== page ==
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The alleged stability of the labour share of income in macroeconomic theories of income distribution

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  • Hagen Krämer

    (Karlsruhe University of Applied Sciences)

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    Abstract

    The labour share of income in national product has shown a declining trend in many advanced economies over the past 30 years. However, many economists still hold the view that the wage share remains almost constant in the long run. The notion of the relative stability of the wage share in the long run is considers to be a stylized fact or even sometimes called a “law of economics”. This paper attempts to show how the alleged stability of the labour share of income became known as one of the “great magnitudes in economics”. It also shows how this “law” made its way into the three major theories of macroeconomic income distribution, i.e. neoclassical, post-Keynesian, and Kaleckian distribution theory. Since the data show strong fluctuation of aggregate income shares over the long run, the conclusion is reached that the major macroeconomic theories of growth and distribution are built around an invalid – or at least highly questionable – assumption about the real world.

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    File URL: http://www.boeckler.de/pdf/p_imk_wp_11_2010.pdf
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    Bibliographic Info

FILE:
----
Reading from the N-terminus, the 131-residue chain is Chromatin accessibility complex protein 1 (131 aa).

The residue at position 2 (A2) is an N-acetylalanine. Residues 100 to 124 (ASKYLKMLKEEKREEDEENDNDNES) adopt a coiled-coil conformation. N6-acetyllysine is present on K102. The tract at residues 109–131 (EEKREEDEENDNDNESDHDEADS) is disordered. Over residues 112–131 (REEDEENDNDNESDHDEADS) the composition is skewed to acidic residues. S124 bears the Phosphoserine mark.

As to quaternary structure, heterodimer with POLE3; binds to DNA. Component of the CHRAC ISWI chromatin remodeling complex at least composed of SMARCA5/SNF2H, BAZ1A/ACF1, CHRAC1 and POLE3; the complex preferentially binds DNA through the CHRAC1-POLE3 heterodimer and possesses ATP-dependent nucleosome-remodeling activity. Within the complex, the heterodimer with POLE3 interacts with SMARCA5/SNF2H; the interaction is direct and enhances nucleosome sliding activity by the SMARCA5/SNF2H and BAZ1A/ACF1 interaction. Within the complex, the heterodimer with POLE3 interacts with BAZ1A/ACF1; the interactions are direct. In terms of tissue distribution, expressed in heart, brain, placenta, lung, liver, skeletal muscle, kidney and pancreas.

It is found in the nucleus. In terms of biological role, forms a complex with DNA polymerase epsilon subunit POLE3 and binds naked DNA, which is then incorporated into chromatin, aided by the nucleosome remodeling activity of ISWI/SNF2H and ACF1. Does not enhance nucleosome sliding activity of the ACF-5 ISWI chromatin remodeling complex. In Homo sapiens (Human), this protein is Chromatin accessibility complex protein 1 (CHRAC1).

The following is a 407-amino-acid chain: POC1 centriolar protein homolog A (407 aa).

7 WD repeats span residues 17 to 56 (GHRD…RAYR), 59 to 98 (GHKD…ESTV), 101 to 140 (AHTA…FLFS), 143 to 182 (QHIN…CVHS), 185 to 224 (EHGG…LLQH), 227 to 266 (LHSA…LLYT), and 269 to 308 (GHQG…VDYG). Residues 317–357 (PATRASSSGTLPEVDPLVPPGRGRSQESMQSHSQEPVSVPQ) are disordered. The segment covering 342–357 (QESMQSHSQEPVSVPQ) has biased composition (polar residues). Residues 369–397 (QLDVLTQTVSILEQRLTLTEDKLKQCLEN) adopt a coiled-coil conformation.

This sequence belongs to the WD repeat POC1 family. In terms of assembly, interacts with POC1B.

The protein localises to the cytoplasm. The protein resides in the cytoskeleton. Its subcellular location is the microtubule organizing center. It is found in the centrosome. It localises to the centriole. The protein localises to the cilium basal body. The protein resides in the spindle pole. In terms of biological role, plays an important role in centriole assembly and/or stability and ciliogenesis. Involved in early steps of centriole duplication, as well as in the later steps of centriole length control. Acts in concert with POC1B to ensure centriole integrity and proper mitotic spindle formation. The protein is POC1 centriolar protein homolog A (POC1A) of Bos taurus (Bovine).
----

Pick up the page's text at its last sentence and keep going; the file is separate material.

Paper provided by IMK at the Hans Boeckler Foundation, Macroeconomic Policy Institute in its series IMK Working Paper with number 11-2010.

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    Length: 37 pages
    Date of creation: 2010
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    Handle: RePEc:imk:wpaper:11-2010

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    1. Alain de Serres & Stefano Scarpetta & Christine de la Maisonneuve, 2002. "Sectoral Shifts in Europe and the United States: How They Affect Aggregate Labour Shares and the Properties of Wage Equations," OECD Economics Department Working Papers 326, OECD Publishing.
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    Cited by:
    1. Jean-François FAGNART & Marc GERMAIN & Alphonse MAGNUS, 2013. "Soutenabilité forte, rente et partage de la valeur ajoutée," Discussion Papers (IRES - Institut de Recherches Economiques et Sociales) 2013021, Université catholique de Louvain, Institut de Recherches Economiques et Sociales (IRES).

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